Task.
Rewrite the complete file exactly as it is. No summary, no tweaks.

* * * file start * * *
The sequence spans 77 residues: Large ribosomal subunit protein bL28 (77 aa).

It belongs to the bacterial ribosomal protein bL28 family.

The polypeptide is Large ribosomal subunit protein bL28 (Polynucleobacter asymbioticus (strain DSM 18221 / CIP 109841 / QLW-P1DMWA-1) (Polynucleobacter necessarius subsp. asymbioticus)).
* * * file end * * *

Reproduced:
The sequence spans 77 residues: Large ribosomal subunit protein bL28 (77 aa).

It belongs to the bacterial ribosomal protein bL28 family.

The polypeptide is Large ribosomal subunit protein bL28 (Polynucleobacter asymbioticus (strain DSM 18221 / CIP 109841 / QLW-P1DMWA-1) (Polynucleobacter necessarius subsp. asymbioticus)).